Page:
Ichi – A Fun, Stylish and Challenging Indie Experience
I feel a bit out of my league, in a way, since I don’t usually delve into the realm of indie games. However, I am pretty familiar with time wasters. I waste time all the…time. At home, at work, waiting at the dentist, wherever. There’s always time to waste playing some little simple, yet incredibly fun game on my iPhone.
Ichi isn’t an iPhone game, but it is a fun time-waster if you’re in front of your computer. My dad would always sit in front of his computer – for hours on end – playing that solitaire game that comes with Windows. In fact, I think he still does it. Perhaps he will appreciate Ichi and actually play something of quality instead of blindly moving cards around as he stares at the dim screen with his bifocals.
Ichi was created by the one-man team of Jay van Hutten, who has spent many sleepless nights and been through countless caffeine-induced hazes to give us a nifty little puzzle experience. The concept is pretty simple – with one button press (the space bar) you control a series of triangles (bumpers) in each level. These bumpers are used to bounce a line around the screen to pick up little yellow circles. You want the circles, they’re your friends and you need to love them, squeeze them, pick them up and give them a nice home. Using the space bar, you change the direction of ALL red bumpers on the screen at once. Using this method, you must direct the line to pick up the dots without failing.
The simple concept is complicated by some hazards. I mean, c’mon, what would a game be without hazards to avoid? That would be like playing Fruit Ninja without bombs flying at you every time you turn around. The hazards are there in the form of spikes on the wall of the level. When the border is “normal”, the line will bounce off, when you send it into the spikes, it’s game over.
The object is to figure out how to bounce the line around the stage without sending it into the spikes. Simple, right? Yeah, no. It is actually pretty thought-provoking, to be quite honest. There’s a lot of trial-and-error involved which, in a game like this, isn’t that much of an issue.
As you progress through the levels, new concepts are introduced, such as the ability to draw a solid line that doesn’t fade with your line as it passes certain areas. You can then use the line as a one-time bumper to bounce your line off of and keep it from going where you don’t want it to go.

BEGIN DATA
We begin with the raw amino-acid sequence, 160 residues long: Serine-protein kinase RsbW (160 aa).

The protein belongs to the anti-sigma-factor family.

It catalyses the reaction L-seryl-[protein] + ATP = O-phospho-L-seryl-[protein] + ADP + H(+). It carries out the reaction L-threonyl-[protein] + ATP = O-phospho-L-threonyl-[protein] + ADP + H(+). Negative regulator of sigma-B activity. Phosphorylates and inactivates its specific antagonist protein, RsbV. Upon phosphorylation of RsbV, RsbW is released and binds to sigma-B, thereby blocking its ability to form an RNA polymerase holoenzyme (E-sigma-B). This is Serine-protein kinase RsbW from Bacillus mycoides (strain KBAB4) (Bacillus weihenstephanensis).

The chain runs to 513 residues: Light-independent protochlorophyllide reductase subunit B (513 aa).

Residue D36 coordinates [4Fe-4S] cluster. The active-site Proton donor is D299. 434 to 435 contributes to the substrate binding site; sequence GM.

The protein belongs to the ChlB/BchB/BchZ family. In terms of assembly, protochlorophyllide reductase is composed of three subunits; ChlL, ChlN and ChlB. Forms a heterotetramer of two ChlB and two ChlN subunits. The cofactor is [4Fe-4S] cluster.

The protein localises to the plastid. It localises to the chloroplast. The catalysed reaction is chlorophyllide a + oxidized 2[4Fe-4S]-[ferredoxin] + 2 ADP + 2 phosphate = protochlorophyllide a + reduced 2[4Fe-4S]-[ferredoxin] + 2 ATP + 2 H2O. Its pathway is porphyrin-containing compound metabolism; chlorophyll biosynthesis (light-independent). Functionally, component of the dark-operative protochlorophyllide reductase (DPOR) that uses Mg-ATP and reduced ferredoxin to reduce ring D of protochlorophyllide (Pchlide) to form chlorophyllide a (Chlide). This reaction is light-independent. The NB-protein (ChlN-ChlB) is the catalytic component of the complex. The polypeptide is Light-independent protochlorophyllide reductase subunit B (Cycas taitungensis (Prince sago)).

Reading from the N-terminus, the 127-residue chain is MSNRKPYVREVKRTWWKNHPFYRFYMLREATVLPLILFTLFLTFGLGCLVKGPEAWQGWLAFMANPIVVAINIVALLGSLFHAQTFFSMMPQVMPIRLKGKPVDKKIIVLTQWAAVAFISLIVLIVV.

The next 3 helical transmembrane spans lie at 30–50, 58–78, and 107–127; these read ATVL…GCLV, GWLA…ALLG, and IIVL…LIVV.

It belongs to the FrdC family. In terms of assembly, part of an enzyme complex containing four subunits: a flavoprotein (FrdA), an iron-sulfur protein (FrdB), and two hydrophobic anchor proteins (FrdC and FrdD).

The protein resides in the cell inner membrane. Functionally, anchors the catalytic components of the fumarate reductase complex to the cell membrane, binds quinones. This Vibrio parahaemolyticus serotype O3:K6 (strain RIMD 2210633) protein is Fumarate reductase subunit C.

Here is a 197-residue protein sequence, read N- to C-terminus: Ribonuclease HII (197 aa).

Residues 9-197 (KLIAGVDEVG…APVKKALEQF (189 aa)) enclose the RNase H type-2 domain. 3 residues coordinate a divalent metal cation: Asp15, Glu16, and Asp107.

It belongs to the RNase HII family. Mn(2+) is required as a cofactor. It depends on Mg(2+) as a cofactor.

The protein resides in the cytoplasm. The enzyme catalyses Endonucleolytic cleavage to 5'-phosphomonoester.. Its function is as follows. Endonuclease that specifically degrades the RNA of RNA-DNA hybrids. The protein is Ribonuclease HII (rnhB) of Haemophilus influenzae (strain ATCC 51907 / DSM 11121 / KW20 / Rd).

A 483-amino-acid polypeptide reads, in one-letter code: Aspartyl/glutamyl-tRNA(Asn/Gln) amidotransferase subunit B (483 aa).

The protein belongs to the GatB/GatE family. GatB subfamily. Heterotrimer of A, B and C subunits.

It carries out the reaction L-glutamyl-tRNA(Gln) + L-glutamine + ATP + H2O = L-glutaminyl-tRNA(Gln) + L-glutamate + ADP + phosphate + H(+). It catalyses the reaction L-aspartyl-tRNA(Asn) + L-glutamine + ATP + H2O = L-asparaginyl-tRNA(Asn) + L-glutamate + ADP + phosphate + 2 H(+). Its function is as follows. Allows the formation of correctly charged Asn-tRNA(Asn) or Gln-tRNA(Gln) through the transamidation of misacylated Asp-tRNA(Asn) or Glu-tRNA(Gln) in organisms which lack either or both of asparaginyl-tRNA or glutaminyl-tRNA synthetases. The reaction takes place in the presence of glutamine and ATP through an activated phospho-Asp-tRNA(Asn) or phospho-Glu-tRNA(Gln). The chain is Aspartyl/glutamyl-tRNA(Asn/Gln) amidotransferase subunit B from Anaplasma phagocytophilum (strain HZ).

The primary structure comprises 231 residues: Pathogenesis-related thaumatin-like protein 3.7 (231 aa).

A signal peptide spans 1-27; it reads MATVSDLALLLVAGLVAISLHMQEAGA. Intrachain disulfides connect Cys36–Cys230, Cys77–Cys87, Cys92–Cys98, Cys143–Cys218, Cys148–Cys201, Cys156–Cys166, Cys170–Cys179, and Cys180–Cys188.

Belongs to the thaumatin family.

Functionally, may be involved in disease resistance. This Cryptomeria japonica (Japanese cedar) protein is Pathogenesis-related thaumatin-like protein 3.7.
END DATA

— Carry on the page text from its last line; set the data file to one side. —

Aside from the gameplay itself, I found the use of only the space bar very intuitive, actually. First off, that one button press flips every movable bumper on the level (some move, some don’t, they’re color-coded). Secondly, you use the space bar to navigate the menus. A single tap will rotate the menus or move between levels on the level selection screen. Holding down the space bar for a couple seconds will fill up the generally “open” graphics and make the selection. So, it’s very simple, easy to learn and actually quite effective and stylish, as well.
The artwork is nice. It’s a “hand drawn” style, that looks like something a drafter would draw on graph paper. I do drafting (of the computer aided kind) for a day job, so I’m rather familiar with that concept. That isn’t a bad thing! It’s simple, attractive and the hand drawn style adds a bit of flair and quality to a game that very well could have looked pretty bland.
If you’re looking for a quick, simple time-waster, you can’t really go wrong here. While it won’t take long to get through if you figure stuff out quickly, you can come back to it a week or a month later and probably forget how to solve every level and work on it again. It’s certainly something to try out. I really think this game would also work on mobile devices like the iPhone, with a simple one-tap interface instead of one-button. Overall, though, a great little game that shows a lot of promise. You should check it out.